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RVC Acquisition Supports Long-Term Strategy
Posted By RV Business On May 14, 2012 @ 8:59 am In Breaking News | No Comments
Long before Andy Cates established RVC Outdoor Destinations in 2007, he solidified his commercial real estate background at Trammel Crow Co.
The experience has helped Cates grow his Memphis-based operation of upscale, resort-like campgrounds for the last five years. For Cates, outdoor hospitality and commercial real estate have plenty of business parallels, The Daily News, Memphis, reported.
“Ultimately, the land valuations, land development and property management absolutely directly carries over,” he said. “That commercial real estate skill set is clearly helpful and required in this.”
RVC claims to have created the “outdoor destination” hospitality model – providing a variety of lodging options such as RV sites, cottages and yurts, all set within unique natural environments.
“We really weren’t and haven’t been banging the drums on telling our story until really the last year,” Cates said. “We’ve spent that timeframe building our culture and our operating platform, and obviously developing properties. Now, we are aggressively spreading the word about what we’re doing and seeking to expand as we redefine an industry that really hasn’t changed significantly in decades.”
For example, RVC recently announced its acquisition of the Garden of the Gods Campground in Colorado Springs, Colo., marking the company’s seventh location. The 200-site property has been the top RV and outdoor lodging destination in the region – with views of Pikes Peak, the most visited mountain in North America – but has been under bank ownership since 2010.
RVC paid all cash, closed quickly and is investing a significant amount of money into the property – an initial $200,000, as well as that much more and then some during the “reflagging process.”
“It was as much of a renovation analysis as understanding what that property already does in the market,” Cates said. “The fact that it had a large database and a strong, very loyal customer base, was both attractive and also a challenge in that we need to communicate quickly with that group of customers that the property is being revitalized.”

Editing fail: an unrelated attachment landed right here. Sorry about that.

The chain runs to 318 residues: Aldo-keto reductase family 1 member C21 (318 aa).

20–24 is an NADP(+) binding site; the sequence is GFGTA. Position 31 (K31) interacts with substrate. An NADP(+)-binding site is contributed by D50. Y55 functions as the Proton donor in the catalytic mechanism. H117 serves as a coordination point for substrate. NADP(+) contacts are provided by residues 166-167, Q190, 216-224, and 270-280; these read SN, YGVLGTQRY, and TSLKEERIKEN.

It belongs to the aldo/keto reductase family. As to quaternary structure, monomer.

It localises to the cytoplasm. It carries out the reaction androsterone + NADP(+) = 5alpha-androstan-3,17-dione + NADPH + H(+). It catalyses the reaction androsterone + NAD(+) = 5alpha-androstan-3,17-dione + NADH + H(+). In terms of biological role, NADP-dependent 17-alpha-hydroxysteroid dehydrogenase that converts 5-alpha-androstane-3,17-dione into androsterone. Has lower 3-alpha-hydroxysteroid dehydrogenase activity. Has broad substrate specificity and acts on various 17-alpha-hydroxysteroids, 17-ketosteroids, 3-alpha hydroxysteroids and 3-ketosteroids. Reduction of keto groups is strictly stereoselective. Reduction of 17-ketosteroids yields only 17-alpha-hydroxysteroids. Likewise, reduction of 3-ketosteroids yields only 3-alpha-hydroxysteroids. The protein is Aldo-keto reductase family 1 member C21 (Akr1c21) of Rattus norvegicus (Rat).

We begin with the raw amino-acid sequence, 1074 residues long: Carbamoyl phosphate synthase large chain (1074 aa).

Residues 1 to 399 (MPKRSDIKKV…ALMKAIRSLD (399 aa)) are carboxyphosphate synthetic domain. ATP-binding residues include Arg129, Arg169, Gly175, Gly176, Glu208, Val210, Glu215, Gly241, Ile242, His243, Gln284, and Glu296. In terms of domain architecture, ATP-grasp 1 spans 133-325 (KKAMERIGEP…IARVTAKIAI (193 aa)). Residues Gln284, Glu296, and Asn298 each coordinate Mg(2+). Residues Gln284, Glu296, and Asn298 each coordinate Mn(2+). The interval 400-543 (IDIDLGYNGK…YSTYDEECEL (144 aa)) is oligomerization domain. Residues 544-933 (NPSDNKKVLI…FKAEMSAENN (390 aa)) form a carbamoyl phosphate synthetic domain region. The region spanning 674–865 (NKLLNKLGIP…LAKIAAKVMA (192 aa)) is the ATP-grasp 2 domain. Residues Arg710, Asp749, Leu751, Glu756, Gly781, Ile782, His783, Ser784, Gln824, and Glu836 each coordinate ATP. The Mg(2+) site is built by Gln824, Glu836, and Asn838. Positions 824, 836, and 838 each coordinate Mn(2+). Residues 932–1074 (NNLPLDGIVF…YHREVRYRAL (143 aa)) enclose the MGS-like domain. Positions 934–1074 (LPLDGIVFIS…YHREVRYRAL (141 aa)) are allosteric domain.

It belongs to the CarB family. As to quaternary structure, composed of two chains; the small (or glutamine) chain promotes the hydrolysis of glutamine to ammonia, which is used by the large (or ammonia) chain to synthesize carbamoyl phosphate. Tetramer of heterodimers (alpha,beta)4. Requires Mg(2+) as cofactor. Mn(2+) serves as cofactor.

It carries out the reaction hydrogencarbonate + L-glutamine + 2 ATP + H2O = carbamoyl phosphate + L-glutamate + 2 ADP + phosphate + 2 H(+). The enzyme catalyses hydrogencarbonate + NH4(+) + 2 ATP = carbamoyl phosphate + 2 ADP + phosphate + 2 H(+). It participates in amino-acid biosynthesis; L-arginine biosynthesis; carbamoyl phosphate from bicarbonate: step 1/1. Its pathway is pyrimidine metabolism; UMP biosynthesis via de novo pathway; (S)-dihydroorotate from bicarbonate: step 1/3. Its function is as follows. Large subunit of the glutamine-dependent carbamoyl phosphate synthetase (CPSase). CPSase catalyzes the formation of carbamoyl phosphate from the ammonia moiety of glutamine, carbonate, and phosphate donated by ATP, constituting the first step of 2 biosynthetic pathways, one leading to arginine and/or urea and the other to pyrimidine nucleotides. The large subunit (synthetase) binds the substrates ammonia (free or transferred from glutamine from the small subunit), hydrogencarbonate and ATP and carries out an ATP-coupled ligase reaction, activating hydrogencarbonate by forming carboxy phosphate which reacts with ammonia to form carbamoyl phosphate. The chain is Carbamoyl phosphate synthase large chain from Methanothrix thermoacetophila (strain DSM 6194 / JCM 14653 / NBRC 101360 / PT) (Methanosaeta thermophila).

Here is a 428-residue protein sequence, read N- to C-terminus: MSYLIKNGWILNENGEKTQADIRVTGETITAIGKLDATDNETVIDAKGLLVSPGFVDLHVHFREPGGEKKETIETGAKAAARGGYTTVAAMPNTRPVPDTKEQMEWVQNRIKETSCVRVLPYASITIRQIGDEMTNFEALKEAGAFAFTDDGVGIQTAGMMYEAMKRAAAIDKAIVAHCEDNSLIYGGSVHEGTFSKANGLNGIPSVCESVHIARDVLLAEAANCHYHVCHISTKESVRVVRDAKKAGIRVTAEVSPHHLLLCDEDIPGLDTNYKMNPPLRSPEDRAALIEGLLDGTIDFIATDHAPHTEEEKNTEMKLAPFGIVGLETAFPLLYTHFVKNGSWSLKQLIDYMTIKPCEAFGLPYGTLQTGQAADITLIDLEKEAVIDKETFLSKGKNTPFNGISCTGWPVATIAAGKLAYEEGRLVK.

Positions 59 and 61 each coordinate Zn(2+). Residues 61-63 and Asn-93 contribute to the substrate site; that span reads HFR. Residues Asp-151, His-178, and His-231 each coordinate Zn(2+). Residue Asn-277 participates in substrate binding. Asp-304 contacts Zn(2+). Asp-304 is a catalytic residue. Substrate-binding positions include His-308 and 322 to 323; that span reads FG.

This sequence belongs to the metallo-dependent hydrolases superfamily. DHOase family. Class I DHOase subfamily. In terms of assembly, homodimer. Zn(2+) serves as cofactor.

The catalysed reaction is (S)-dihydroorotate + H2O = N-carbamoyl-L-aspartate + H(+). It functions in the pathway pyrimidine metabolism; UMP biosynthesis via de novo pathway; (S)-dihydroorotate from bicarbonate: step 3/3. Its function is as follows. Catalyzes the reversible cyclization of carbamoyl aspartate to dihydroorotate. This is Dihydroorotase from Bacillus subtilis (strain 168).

That process also entails bringing Garden of the Gods up to RVC standards. RVC currently operates six properties in Arkansas, Georgia, Florida and North Carolina. Amenities offered in those communities include concierge service, a “bark park” off-leash area for dogs, modern swimming pools, boating and fishing rentals, coffee, beer and wine bars, free Wi-Fi and cable, and a gift shop.
In many ways, Cates said, RVC is attempting to create another product class within commercial real estate. His goal is similar to what was done with self-storage some 20 years ago, when the concept itself grew dramatically and scaled, or when Kemmons Wilson launched Holiday Inn in Memphis in the early 1950s.
“It effectively created full-service hotels as a specific segment of the commercial real estate world,” Cates said. “You had the Holiday Inns and the Hiltons and the Marriotts and those brands take what had been a mom-and-pop lodging business and create consistency and high standards and strong marketing to drive traffic. And that’s not happened in outdoor hospitality.”
Cates said RVC would like to eventually have an outdoor destination property in Memphis, but as with commercial real estate, the economics and the timing have to make sense.
“I think that it’s our backyard and our home and I think there’s a high likelihood that we’ll have a presence here, but it’s got to be the right fit for everybody,” Cates said. “We’re hopeful we’ll have something to talk about here in the next year or so.”
Because with fluctuating fuel prices, RVC doesn’t see as much reduction in travel or planned vacations as it does with the scope of vacations and the distance to that location.
“A lot folks are focused on what’s within three to four hours of the specific vacation market,” Cates said. “And there’s absolutely a more demanding value proposition by the consumer – everybody in the United States is demanding more for their dollar than they ever have. We welcome that because we feel passionately that we can provide a phenomenally good experience for a very reasonable amount of money.”
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